• If all properties from the new runtime config are already set and have the exact same values (case sensitive string comparison), the initialization succeeds with no additional consequences. (Note that this is the most typical case where the runtime config have no properties in it.)
    • If there are either new properties which are not set in the runtime or ones which have different values, the initialization will return a special return code - a "warning". It's not a full on failure as initialized context will be returned.
    • In both cases only the properties specified by the new runtime config will be reported on the host context. This is to allow the native host to decide in the "warning" case if it's OK to let the component run or not.
    • In both cases the returned host context can still be used to get a runtime delegate, the properties from the new runtime config will be ignored (as there's no way to modify those in the runtime).

Inspect and modify host context

Runtime properties

These functions allow the native host to inspect and modify runtime properties.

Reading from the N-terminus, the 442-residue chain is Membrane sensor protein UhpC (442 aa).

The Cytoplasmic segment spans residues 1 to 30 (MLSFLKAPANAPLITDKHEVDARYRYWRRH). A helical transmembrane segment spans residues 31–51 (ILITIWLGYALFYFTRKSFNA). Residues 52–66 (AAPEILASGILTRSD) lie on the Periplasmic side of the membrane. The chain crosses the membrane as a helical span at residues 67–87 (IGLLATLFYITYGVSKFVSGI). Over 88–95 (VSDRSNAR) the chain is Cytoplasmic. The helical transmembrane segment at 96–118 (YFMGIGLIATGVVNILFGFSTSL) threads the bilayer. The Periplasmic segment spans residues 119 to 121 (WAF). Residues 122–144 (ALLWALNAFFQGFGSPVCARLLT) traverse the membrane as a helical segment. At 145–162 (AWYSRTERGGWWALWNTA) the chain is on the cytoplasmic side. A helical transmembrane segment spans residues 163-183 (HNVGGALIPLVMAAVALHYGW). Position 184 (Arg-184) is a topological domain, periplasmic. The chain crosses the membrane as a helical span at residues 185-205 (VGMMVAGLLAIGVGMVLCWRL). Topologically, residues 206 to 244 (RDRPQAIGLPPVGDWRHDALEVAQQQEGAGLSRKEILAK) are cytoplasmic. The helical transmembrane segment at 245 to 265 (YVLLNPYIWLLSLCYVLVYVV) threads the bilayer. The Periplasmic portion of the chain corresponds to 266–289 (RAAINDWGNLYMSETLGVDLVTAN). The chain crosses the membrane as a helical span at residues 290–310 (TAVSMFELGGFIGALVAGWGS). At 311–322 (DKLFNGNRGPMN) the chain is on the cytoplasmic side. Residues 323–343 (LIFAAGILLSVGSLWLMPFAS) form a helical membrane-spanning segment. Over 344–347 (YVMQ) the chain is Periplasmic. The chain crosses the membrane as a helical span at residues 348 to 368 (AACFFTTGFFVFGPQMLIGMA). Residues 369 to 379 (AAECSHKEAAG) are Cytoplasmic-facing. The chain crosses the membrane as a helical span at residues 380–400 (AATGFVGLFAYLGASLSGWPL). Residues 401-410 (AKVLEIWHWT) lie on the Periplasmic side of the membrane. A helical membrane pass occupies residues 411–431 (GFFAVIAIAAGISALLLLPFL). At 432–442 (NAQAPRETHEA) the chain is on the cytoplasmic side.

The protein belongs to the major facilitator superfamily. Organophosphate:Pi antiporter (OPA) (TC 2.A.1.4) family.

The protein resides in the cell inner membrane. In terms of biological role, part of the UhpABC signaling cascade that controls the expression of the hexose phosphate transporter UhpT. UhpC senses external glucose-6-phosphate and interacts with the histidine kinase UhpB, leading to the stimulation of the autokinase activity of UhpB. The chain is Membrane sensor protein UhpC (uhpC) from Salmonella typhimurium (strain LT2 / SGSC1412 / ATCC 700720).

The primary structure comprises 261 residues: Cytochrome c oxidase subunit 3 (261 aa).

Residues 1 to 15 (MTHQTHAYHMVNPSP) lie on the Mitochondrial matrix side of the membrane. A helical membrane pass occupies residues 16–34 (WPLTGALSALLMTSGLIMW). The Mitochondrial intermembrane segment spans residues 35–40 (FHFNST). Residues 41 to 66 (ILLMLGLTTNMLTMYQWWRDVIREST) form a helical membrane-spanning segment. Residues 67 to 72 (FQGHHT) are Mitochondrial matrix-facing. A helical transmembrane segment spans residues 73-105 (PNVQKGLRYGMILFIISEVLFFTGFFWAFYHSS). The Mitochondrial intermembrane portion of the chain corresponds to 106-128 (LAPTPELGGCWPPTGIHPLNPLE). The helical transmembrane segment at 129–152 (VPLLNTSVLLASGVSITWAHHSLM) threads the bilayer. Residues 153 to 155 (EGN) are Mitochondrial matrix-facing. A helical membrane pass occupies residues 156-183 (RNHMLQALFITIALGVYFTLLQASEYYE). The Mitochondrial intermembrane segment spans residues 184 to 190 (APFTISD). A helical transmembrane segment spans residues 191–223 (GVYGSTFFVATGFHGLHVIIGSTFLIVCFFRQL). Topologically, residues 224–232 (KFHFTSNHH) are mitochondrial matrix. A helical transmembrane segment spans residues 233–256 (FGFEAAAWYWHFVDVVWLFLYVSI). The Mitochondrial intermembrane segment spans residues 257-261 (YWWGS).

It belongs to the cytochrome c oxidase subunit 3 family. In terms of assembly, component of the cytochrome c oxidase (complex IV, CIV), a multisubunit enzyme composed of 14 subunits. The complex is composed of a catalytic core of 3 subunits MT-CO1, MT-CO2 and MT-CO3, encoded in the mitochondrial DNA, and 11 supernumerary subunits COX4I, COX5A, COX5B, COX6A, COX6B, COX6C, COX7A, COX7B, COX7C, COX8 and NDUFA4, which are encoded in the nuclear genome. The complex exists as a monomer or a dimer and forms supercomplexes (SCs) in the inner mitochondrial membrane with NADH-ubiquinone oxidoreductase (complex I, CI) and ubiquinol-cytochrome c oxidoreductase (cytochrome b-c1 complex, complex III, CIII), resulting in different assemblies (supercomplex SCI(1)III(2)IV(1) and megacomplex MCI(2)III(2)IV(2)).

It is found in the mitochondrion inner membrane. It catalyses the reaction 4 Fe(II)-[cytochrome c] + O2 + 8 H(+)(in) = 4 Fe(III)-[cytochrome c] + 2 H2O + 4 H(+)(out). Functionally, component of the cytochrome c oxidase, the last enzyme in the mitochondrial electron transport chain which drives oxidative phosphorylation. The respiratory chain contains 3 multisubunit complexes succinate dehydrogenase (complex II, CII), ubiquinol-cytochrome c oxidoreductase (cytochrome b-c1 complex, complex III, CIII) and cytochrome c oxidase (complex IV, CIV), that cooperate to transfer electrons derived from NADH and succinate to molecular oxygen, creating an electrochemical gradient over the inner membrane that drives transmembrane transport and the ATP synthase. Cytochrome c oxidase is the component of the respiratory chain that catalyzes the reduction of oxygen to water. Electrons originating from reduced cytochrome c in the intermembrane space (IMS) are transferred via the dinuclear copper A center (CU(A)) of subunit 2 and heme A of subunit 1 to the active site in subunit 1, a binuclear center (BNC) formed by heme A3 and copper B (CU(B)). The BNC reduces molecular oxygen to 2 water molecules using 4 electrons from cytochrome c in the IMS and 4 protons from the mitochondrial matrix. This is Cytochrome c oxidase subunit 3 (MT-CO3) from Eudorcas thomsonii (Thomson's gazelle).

• If the host_context_handle represents the first initialized context in the process, these functions expose all properties from runtime configurations as well as those computed by the hosting layer components. These functions will allow modification of the properties via hostfxr_set_runtime_property_value.
  • If the host_context_handle represents any other context (so not the first one), these functions expose only properties from runtime configuration. These functions won't allow modification of the properties.

It is possible to access runtime properties of the first initialized context in the process at any time (for reading only), by specifying nullptr as the host_context_handle.